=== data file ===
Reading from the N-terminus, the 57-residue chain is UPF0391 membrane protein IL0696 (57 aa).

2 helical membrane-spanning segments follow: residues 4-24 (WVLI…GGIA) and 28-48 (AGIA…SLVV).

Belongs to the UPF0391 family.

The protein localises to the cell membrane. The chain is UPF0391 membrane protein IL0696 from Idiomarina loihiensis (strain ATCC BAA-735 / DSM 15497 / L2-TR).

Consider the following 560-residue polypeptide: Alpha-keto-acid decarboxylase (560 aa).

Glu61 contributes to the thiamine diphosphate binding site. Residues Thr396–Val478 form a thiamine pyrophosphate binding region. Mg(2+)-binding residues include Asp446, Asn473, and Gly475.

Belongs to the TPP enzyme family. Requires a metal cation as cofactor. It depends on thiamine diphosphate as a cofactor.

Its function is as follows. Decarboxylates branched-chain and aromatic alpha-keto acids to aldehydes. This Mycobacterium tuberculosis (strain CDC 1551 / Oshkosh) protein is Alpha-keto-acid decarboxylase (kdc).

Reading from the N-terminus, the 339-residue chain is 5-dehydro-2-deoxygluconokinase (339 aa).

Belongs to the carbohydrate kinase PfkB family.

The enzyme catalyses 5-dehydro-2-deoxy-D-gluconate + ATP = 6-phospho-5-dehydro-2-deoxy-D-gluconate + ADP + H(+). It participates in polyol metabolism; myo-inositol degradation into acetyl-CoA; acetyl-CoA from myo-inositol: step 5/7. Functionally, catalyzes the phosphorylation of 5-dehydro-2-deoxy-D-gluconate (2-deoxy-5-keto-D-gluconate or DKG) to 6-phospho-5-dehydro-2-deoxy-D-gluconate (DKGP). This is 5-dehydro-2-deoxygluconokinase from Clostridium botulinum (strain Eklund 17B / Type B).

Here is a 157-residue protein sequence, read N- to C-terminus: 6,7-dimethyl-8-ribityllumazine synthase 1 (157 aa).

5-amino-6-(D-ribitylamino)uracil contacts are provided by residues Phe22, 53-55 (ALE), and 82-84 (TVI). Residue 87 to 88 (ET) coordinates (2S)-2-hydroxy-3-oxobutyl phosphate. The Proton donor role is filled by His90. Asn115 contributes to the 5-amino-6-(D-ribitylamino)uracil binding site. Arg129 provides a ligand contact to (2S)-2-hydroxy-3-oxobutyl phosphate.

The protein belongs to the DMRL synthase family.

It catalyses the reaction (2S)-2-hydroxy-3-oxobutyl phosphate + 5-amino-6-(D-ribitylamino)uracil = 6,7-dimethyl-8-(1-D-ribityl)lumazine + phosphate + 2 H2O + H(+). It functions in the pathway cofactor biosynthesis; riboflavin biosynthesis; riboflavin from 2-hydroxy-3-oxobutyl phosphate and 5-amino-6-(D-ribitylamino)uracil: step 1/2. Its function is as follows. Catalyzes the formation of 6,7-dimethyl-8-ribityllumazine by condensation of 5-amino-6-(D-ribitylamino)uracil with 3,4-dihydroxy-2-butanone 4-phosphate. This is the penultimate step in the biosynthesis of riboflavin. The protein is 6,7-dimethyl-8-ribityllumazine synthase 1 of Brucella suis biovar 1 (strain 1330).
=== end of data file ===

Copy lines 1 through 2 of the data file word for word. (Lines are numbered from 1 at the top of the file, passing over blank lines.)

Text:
Reading from the N-terminus, the 57-residue chain is UPF0391 membrane protein IL0696 (57 aa).

2 helical membrane-spanning segments follow: residues 4-24 (WVLI…GGIA) and 28-48 (AGIA…SLVV).